"In proteins, the three-dimensional structure is very important to the function, and this is just one example," said Peter Virnau, a postdoctoral fellow in physics and an author of a paper on the work that appears in the Sept. 15 issue of the Public Library of Science, Computational Biology.
Knots are rare in proteins - less than 1 percent of all proteins have any knots, and most are fairly simple. The researchers analyzed 32,853 proteins, using a computational technique never before applied to proteins at this scale.
Of those that had knots, all were enzymes. Most had a simple three-crossing, or trefoil knot, a few had four crossings, and the most complicated, a five-crossing knot, was initially found in only one protein - ubiquitin hydrolase.
That complex knot may hold some protective value for ubiquitin hydrolase, whose function is to rescue other proteins from being destroyed - a dangerous job.
When a protein in a cell needs to be destroyed, it gets labeled with another protein called ubiquitin. "It's a death mark for the protein," said Leonid Mirny, an author of the paper and an associate professor in the MIT-Harvard Division of Health Sciences and Technology.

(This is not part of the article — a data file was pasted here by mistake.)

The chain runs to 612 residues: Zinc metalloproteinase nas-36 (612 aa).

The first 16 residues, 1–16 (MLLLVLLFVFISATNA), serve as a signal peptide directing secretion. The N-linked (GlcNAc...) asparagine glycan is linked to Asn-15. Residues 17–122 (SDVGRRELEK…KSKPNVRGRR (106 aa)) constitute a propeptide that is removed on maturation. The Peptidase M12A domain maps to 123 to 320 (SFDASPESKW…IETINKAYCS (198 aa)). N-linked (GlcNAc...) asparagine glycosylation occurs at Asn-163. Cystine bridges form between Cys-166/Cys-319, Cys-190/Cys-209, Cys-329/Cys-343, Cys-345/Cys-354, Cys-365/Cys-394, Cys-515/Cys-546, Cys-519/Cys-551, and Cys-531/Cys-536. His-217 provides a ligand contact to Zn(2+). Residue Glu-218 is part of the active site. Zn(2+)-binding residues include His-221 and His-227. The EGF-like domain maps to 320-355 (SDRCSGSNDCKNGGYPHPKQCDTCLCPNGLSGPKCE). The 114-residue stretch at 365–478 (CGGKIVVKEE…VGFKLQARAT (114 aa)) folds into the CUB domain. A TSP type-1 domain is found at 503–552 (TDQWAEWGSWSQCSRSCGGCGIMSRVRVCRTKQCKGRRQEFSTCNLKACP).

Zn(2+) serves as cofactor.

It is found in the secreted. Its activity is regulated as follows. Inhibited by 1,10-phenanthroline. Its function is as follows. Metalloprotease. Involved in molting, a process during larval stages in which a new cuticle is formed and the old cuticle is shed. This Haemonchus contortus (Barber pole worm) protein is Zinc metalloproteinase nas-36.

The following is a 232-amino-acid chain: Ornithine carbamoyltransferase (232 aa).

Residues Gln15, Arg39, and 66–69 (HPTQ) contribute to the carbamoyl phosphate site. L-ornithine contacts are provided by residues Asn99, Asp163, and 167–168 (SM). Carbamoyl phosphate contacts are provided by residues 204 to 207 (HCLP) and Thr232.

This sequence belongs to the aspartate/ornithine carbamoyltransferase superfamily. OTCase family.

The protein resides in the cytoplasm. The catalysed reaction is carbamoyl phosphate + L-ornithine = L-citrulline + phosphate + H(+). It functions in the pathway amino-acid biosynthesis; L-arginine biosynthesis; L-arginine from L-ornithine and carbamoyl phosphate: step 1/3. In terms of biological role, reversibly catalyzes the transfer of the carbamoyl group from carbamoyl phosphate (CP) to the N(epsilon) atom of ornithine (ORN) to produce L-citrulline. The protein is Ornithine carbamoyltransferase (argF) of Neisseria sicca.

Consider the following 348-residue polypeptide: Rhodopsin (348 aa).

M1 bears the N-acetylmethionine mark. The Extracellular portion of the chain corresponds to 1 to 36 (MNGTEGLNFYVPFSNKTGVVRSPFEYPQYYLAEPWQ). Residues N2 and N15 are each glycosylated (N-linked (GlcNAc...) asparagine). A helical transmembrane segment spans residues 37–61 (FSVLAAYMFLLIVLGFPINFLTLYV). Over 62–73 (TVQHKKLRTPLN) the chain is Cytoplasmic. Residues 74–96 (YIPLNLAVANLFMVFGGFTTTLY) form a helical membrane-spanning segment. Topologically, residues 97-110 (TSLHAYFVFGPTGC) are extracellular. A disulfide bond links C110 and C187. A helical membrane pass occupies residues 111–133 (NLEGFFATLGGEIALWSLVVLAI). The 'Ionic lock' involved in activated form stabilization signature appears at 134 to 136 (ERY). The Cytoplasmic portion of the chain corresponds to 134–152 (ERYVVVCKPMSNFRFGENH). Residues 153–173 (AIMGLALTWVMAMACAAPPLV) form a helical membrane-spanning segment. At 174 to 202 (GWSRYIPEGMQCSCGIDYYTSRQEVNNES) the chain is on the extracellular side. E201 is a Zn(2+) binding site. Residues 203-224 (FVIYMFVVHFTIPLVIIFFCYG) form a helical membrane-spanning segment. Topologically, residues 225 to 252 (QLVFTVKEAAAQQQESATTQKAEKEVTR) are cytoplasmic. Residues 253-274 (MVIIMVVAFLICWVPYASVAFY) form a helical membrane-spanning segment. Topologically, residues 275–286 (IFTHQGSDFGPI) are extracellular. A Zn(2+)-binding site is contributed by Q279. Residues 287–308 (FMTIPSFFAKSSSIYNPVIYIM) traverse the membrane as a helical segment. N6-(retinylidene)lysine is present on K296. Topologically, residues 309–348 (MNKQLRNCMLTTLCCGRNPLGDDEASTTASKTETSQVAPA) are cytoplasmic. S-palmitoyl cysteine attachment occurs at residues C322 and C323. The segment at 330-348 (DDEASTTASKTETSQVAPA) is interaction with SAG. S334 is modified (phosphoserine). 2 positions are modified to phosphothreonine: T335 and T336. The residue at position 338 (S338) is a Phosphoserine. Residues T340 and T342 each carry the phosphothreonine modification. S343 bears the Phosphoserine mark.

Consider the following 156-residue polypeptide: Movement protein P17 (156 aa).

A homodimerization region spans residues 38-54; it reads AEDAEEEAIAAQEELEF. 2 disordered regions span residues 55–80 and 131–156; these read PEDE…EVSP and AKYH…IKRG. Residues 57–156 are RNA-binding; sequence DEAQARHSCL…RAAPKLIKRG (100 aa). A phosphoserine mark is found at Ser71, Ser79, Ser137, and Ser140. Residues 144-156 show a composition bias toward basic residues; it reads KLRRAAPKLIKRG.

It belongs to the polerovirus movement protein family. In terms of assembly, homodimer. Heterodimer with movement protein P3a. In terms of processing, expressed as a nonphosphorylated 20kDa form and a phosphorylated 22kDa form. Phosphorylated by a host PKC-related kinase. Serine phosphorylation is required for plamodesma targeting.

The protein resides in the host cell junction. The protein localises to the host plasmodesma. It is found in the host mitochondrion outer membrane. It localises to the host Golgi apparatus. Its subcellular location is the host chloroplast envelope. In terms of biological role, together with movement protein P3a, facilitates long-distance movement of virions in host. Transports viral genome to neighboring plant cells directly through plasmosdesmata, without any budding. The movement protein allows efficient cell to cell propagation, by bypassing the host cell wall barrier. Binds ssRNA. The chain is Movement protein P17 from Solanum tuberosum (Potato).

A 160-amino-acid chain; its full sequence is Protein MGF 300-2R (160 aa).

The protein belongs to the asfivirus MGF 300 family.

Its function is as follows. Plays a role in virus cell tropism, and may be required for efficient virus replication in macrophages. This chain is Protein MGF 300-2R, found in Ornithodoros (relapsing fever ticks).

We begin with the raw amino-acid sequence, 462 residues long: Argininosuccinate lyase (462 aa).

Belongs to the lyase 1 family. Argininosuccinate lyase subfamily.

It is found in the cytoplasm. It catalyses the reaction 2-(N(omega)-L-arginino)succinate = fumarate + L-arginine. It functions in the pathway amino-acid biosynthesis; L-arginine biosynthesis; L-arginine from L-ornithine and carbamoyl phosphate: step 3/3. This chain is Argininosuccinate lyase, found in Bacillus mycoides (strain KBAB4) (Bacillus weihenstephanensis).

Once the "death mark" is applied, proteins are shuttled to a cell structure called a proteasome, which pulls the protein in and chops it into pieces. However, if ubiquitin hydrolase intervenes and removes the ubiquitin, the protein is saved.
The complicated knot found in ubiquitin hydrolase may prevent it from getting sucked into the proteasome as it works, Mirny said. The researchers hypothesize that proteins with complex knots can't be pulled into the proteasome as easily, and the knots may make it harder for the protein to unfold, which is necessary fo
Source:Massachusetts Institute of Technology